In the second generation, Nissan’s electric compact was more adapted to the target clientele. The upcoming third generation should also think even more about customers.
The Nissan Leaf is undoubtedly one of the pioneers of electric propulsion. The first generation arrived on the market in 2010, when other brands were just starting to think about electric cars. The second generation from 2017 has already benefited from previous experience, thus getting closer to the target clientele. As she was no longer such a pioneer, she changed a style that was more conventional to appeal to more customers. A similar change awaits the upcoming third generation.
The third generation of the Nissan Leaf is due to arrive in 2025 and, according to behind-the-scenes reports, will change radically. If the current two generations have always been a compact hatchback (albeit otherwise shaped), the novelty will turn into a crossover.
It’s basically a logical choice. Crossovers are extremely popular with the public today, and Nissan has recently specialized in such cars in Europe. What’s more, an elevated building is generally ideal for an electric car – due to the batteries in the floor, an electric car is usually taller.
The head of the European division of the brand, Guillaume Cartier, has already confirmed that the third generation of Leaf will also be produced for the old continent at the British factory in Nissan in Sunderland. The new Leaf is part of a massive £ 1 billion investment in the plant, which was announced in July this year.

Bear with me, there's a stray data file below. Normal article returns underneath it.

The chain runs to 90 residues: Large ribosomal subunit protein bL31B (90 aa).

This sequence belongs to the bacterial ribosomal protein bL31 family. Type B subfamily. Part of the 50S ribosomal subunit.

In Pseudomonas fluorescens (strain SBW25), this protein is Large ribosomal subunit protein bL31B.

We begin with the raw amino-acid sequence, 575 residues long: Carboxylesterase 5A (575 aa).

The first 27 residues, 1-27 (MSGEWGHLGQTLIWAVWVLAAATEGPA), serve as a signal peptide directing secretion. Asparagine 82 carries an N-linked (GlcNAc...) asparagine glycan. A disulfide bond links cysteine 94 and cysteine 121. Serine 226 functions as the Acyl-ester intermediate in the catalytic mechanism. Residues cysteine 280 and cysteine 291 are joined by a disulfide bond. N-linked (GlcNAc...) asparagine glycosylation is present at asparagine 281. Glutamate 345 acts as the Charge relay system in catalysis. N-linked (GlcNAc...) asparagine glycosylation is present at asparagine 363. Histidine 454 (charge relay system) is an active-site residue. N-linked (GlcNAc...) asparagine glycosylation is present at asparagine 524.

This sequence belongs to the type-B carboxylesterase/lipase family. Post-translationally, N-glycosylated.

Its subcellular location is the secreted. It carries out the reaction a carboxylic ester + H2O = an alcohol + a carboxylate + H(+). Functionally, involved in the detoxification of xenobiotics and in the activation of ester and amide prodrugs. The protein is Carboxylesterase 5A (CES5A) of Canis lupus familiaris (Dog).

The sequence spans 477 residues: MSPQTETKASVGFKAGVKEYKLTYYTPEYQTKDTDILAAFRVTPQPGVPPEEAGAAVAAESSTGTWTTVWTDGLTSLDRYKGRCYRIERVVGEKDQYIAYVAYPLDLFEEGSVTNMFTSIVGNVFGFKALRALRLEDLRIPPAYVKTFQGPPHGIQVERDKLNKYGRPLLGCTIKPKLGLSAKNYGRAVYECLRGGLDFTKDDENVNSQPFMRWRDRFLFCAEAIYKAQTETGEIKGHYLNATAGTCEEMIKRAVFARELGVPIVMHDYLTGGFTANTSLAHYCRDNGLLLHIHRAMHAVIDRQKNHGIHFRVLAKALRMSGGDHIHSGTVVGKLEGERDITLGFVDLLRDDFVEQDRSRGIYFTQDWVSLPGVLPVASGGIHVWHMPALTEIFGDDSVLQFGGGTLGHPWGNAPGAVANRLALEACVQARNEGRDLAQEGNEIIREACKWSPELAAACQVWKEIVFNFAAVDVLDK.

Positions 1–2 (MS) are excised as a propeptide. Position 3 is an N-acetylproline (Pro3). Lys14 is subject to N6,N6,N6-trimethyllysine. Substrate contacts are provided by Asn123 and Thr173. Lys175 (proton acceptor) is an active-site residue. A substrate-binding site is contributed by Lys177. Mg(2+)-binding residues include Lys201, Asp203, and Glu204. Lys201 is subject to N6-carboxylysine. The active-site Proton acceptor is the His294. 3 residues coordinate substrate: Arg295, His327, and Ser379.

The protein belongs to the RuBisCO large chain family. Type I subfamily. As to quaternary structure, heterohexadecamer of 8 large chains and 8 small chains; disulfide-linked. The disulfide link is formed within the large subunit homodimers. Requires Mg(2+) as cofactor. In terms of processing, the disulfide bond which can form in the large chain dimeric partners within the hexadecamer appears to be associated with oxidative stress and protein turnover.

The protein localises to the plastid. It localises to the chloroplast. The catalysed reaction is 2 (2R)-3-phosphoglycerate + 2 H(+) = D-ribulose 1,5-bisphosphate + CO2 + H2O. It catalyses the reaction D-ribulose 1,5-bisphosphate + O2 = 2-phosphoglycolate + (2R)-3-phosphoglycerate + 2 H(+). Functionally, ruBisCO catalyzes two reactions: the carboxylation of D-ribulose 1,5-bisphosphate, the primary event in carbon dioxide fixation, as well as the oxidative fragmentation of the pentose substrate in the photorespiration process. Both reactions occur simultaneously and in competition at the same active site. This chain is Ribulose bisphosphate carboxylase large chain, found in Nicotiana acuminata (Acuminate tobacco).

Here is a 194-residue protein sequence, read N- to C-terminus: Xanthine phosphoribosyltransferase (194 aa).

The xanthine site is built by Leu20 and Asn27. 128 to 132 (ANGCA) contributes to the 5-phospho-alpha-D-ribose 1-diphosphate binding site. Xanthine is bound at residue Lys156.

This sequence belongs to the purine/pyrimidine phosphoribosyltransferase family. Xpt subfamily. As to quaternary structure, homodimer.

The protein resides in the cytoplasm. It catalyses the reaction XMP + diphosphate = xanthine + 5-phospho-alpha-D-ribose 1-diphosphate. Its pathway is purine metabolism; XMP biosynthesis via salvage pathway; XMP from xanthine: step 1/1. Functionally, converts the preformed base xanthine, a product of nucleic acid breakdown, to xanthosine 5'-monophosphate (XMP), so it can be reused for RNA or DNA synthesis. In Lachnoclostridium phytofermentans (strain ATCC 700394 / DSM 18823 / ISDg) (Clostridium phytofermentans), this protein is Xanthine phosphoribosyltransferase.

The technical basis will probably be provided by the newly developed CMF-EV alliance platform designed for electric cars.
The new Leaf will be a key part of Nissan’s future offering in Europe, which will focus primarily on electrified drives. “If we invest in Euro 7, the estimated cost is about half the margin per car, so we would have to pass on about 2,000 euros (about 51,000 CZK) to the customer,” Cartier explains why Nissan is betting on electrification. They believe that the technology of electric cars will gradually become cheaper, which will reduce their price.
That is why the brand estimates that by 2030, 80% of its European sales will be electric cars. By 2025, it wants to offer all its cars in electrified form, either as a hybrid or an electric car. That is why the future of sports Nissan on the old continent is highly uncertain. In addition, the brand paves the way for battery electric cars, it does not count on hydrogen propulsion.